Avoid jargon/technical terms

Do a dry run before the visit

If it’s a small group visit, choreograph the presentations in advance

The one pager
The One Pager

A brief synopsis of your issue, your solution and your ask

Simply phrased bullet points with lots of white space on paper

Include pointed examples that make it relevant for the particular Member

Include contact information or card

T elling a story to explain your issue
Telling a Story to Explain Your Issue

A highly effective way to build a bond with a Member or staffer around your issue

Focus on a person or a family and include a few special details to help make it real to the Member or staffer

Bonus points if the affected party is from Member’s State or District

The ask
The Ask

Don’t just describe your issue, ask for specific help in resolving it

Members like to help and want to say yes - tell them what you want them to do

Your “ask” should be reasonable in relation to the Member/staffer’s power and jurisdiction

Some things you can ask of a member or staffer
Some Things You Can Ask of a Member or Staffer

  • Provide a letter of support

  • Attend a community meeting

  • Speak at a conference

  • Hold (or request) a hearing

  • Request an investigation

  • Support pending legislation

  • Introduce legislation

The follow up plan
The Follow Up Plan

Figure out who is doing what next

Make it clear how you think you can help move your issue forward

Plan for the next interaction

What to leave behind
What to Leave Behind

A business card

A one-pager

Possibly a research summary

No gifts

Executive branch visits
Executive Branch Visits

  • Similar objectives and techniques apply for meetings

  • Less need to emphasize State or District-specific details

  • Ask relates to flexibility agency has in issuing regulations within limits of law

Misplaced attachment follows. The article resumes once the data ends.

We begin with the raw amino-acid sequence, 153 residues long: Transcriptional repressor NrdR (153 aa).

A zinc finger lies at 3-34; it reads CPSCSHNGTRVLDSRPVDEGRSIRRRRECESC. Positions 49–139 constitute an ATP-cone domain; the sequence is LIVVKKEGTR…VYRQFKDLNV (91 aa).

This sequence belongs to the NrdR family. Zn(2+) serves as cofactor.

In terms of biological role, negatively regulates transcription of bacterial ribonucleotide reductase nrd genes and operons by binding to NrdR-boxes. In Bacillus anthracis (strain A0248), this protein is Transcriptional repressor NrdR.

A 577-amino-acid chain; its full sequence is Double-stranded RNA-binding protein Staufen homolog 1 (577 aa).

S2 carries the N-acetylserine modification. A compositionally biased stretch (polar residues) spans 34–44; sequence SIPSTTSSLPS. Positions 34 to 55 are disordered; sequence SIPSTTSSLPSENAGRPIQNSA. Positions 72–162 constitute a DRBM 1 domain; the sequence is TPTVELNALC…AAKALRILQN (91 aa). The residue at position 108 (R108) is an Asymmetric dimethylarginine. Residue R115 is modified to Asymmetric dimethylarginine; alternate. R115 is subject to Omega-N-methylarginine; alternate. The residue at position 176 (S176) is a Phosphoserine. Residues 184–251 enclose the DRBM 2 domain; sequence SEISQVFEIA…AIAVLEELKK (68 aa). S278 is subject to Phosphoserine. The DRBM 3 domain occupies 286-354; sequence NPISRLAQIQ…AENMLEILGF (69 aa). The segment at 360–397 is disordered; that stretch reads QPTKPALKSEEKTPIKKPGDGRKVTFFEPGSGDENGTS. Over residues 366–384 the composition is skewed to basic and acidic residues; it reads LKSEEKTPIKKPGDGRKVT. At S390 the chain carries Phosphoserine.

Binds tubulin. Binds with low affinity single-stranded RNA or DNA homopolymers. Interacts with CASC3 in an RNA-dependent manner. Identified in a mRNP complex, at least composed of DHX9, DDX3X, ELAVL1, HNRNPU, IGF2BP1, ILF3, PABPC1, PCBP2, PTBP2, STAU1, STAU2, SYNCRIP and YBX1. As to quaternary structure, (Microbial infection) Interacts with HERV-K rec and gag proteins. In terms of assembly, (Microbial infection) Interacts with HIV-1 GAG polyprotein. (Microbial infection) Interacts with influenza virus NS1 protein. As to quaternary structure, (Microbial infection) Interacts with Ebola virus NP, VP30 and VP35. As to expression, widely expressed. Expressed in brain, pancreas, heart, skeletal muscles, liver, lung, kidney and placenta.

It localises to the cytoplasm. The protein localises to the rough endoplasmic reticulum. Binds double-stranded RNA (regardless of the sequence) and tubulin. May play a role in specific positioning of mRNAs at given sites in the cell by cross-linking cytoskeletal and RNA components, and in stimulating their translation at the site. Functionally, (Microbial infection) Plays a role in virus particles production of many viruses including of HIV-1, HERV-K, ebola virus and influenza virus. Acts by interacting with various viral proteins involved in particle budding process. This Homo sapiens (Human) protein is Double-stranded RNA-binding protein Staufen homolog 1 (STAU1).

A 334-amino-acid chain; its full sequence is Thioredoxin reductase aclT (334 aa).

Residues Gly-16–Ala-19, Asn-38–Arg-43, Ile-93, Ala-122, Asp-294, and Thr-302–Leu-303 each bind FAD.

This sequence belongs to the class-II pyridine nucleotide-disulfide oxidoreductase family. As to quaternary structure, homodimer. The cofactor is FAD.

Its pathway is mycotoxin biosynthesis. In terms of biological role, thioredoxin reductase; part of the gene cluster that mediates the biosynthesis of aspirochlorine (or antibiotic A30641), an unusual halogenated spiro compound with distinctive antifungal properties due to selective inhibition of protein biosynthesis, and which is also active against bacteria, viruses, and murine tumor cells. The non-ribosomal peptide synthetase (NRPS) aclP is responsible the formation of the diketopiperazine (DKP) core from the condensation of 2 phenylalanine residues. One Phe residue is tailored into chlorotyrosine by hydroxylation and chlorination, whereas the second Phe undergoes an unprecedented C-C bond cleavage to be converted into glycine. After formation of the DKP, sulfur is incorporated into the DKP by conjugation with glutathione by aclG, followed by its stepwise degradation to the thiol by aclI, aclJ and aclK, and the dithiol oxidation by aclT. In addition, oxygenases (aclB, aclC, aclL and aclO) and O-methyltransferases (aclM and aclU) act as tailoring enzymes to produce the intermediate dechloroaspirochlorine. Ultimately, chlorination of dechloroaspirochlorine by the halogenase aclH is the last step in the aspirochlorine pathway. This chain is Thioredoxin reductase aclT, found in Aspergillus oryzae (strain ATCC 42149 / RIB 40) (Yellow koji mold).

• Note ethical limits on Member/staff assistance


  • Congressional hearings can be on proposed legislation or to conduct oversight of Executive Branch or the private sector

  • Testifying at a hearing is more formal than a visit and is a public event open to the press with live webcasts

  • Witnesses usually testify as a part of a panel and legislators will often ask questions

  • You are either a majority or minority witness

Government commissions
Government Commissions

  • Intended to formalize expert advice of stakeholders

  • Often include representation of key stakeholders

  • Generally bipartisan

  • Researchers often prepare background or summary papers and testify

  • Commission staff will provide guidance on protocol for visits or open meetings

Be strategic
Be Strategic

  • In every interaction think about how you can use it to further your agenda

  • All talk is for a purpose; use it wisely to try to make a difference

  • In interacting with Membes and their staffs you are always “live”. Watch the jokes and “off the record” comments.

One pager homework assignment
One-Pager Homework Assignment

  • Your chance to practice boiling down your message to 1 page

  • Use bullet points

  • What is your policy issue

  • How does your research support a particular policy approach

  • What is your ask of the policymaker

  • Be prepared to share it in class next week